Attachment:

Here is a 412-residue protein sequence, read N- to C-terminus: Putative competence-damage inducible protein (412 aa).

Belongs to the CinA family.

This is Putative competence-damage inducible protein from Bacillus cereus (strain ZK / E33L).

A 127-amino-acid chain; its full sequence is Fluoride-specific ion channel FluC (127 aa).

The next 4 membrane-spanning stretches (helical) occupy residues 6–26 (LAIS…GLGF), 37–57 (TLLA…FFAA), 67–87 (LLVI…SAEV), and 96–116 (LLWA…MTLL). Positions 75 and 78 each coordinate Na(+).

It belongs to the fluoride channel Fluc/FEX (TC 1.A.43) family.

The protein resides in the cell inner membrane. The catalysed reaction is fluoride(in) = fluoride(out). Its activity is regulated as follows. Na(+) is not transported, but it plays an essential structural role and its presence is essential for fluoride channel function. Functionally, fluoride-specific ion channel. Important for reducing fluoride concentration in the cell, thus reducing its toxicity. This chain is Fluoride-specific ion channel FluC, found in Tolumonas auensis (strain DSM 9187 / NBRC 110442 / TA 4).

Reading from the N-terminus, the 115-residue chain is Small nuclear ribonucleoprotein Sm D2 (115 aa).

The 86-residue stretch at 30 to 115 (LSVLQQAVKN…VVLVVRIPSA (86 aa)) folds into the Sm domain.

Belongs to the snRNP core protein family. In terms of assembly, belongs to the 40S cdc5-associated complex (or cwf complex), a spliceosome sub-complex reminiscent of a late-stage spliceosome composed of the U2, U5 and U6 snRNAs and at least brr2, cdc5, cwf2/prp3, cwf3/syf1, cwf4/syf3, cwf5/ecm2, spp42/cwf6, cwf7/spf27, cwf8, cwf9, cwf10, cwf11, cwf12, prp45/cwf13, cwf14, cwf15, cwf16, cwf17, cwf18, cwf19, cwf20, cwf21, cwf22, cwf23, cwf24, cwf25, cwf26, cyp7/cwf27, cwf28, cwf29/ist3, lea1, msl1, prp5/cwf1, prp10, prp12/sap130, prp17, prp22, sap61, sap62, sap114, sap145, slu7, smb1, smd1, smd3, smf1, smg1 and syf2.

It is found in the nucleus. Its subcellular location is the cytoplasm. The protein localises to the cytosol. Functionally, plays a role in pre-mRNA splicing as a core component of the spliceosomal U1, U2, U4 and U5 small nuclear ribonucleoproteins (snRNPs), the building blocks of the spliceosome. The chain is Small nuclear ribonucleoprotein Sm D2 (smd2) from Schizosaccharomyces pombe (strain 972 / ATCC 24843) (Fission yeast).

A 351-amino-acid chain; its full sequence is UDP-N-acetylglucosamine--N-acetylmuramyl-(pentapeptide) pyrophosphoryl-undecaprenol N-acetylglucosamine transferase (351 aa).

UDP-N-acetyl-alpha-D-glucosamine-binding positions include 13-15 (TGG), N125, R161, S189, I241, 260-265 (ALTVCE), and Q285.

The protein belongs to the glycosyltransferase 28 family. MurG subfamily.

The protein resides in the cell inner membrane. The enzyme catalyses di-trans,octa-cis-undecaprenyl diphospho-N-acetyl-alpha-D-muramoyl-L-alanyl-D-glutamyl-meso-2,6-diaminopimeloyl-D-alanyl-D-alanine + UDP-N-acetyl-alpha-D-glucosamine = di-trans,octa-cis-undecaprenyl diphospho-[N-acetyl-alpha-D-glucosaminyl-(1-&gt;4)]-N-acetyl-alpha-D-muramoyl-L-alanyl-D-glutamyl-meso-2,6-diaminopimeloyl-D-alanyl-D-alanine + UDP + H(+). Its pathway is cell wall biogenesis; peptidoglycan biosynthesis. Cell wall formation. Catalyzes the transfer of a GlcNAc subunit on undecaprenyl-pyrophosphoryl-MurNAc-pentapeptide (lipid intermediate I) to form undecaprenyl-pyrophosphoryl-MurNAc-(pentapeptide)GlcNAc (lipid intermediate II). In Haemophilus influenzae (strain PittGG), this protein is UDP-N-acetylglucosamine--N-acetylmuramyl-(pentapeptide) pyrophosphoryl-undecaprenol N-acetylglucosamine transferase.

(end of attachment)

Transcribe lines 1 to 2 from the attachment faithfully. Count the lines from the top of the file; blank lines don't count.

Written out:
Here is a 412-residue protein sequence, read N- to C-terminus: Putative competence-damage inducible protein (412 aa).

Belongs to the CinA family.